Our researchers are at the forefront of a new science that is finding ways in which computers can work intelligently in partnership with people. This could support the management of some of today's most challenging situations, such as the aftermath of major disasters.
"Emergency situations, such as earthquakes, floods and fires, are extremely chaotic, with new information coming in all the time and priorities constantly shifting," explains Professor Nick Jennings, who leads the University's Agents, Interactions and Complexity research group - the largest group of its kind in the world.
"Computers are much better than people at collecting and analysing large amounts of information," Nick continues. "In our previous research we have harnessed this to produce systems in which computers work together, share this information and reduce human error."
Nick is heading up the ORCHID project, which is taking the research a stage further. Putting humans back into the picture, ORCHID is looking at how people and computers can most effectively exchange information and work together.
The £10m project builds on the success of a five-year programme called ALADDIN (Autonomous Learning Agents for Decentralised Data and Information Networks), which ended in 2010. ALADDIN's researchers designed a system of multiple agents working together to give an overall picture of an emergency situation as it unfolded.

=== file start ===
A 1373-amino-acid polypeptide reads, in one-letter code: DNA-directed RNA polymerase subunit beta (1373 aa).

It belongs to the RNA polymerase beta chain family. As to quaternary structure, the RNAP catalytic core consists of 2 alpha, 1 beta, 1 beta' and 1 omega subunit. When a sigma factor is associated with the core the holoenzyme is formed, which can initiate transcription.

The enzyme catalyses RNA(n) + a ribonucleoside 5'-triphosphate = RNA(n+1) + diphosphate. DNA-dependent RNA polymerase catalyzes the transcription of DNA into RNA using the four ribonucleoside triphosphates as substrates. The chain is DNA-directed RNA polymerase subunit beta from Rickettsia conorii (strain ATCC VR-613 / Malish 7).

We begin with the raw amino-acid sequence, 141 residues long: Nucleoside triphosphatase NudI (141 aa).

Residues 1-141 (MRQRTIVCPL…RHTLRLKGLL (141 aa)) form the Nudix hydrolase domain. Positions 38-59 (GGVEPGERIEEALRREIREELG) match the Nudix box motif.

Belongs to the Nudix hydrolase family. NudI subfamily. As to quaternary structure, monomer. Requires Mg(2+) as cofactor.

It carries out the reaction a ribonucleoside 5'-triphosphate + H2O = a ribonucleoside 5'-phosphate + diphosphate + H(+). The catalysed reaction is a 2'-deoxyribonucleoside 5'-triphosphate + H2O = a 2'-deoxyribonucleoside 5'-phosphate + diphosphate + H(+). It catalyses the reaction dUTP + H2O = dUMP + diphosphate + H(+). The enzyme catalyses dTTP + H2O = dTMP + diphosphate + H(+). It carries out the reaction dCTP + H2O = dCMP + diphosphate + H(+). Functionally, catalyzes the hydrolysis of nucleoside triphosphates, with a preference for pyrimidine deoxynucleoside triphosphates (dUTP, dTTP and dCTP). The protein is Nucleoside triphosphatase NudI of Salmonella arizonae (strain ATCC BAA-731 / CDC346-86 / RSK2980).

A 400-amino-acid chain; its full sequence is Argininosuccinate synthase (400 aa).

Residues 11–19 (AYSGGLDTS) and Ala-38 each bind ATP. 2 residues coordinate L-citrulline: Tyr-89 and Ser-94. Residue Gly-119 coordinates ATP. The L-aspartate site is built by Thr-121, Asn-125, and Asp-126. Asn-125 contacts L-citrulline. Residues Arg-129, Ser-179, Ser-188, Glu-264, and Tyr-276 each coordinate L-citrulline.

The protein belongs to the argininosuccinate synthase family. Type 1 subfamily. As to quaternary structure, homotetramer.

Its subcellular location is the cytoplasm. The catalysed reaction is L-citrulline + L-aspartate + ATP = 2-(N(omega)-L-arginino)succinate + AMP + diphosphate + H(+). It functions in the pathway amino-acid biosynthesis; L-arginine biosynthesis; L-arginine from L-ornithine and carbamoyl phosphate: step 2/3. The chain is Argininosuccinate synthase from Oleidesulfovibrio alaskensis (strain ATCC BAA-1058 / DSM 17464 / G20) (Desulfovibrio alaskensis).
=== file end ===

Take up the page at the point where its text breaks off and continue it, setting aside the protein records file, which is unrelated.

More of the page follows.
The agents, in sensors, cameras and unmanned aerial vehicles, were programmed to collect and process data about the situation. Using techniques such as game theory, the agents negotiated with each other to arrive at a coordinated plan of action - for example sending the correct number of fire engines to the location where they were most needed.
ORCHID is a collaboration between the universities of Southampton, Oxford and Nottingham and industrial partners BAE Systems, Secure Meters UK Ltd and the Australian Centre of Field Robotics. It is funded by the Engineering and Physical Sciences Research Council.
Nick comments: "The breadth of our multidisciplinary approach, coupled with our focus on industrial applications, means that this research can be expected to be truly transformational."